Releasing detainees is a requisite of the six-point peace plan brokered by UN-Arab League envoy
Kofi Annan last month, as is the ceasefire agreement that came into effect on April 12.
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Last month, the Syrian Ministry of the Interior called on armed Syrians who were not directly involved in the bloodshed to turn themselves in and turn over their weapons to the police. They were promised to be released and that they would face no further legal actions.
At least 4,000 prisoners have been freed since November, according to SANA. These prisoners also did not have "blood on their hands."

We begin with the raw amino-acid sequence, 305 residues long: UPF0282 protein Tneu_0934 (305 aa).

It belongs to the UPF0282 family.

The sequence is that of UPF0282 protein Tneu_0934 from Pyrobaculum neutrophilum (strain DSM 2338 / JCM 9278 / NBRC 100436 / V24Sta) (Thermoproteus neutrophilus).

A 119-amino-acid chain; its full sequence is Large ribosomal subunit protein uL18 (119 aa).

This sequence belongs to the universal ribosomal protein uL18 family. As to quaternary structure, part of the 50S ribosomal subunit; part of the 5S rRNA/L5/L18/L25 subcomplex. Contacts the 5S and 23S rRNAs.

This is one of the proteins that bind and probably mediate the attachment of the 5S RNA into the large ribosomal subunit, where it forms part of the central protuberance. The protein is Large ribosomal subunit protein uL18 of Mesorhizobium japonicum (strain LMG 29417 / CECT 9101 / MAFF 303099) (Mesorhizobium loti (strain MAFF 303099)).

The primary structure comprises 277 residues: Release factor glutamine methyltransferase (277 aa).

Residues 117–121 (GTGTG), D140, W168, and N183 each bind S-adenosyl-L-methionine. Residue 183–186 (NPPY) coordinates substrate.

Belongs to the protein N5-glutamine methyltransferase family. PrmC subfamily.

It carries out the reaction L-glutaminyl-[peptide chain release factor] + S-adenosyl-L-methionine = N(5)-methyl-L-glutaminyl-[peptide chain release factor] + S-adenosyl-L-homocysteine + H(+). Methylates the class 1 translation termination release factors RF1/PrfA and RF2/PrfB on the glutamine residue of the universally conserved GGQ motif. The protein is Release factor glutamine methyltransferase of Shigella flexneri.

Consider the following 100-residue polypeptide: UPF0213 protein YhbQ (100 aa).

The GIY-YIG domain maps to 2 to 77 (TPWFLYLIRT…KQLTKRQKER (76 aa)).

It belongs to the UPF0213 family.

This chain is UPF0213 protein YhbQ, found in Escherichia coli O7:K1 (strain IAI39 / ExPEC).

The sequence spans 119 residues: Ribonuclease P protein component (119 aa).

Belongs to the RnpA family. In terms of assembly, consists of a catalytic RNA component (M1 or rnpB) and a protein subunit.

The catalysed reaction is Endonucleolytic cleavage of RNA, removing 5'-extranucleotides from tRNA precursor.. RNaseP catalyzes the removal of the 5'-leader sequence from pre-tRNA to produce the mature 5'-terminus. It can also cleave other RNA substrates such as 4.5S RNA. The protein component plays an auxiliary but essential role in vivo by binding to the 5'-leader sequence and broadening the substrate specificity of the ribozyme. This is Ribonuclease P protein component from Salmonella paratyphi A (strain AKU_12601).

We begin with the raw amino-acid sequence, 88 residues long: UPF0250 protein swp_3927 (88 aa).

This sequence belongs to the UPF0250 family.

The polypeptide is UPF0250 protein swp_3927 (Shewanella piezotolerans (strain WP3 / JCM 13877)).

Last Thursday, in the most stern message since the ceasefire went into effect the White House said a new international approach may be needed if a UN-backed peace plan fails.
Condemning a raid of a Syrian student protest, White House spokesman Jay Carney said: "If the regime's intransigence continues, the international community is going to have to admit defeat and work to address the serious threat to peace and stability being perpetrated by the Assad regime."
Reuters contributed to this report
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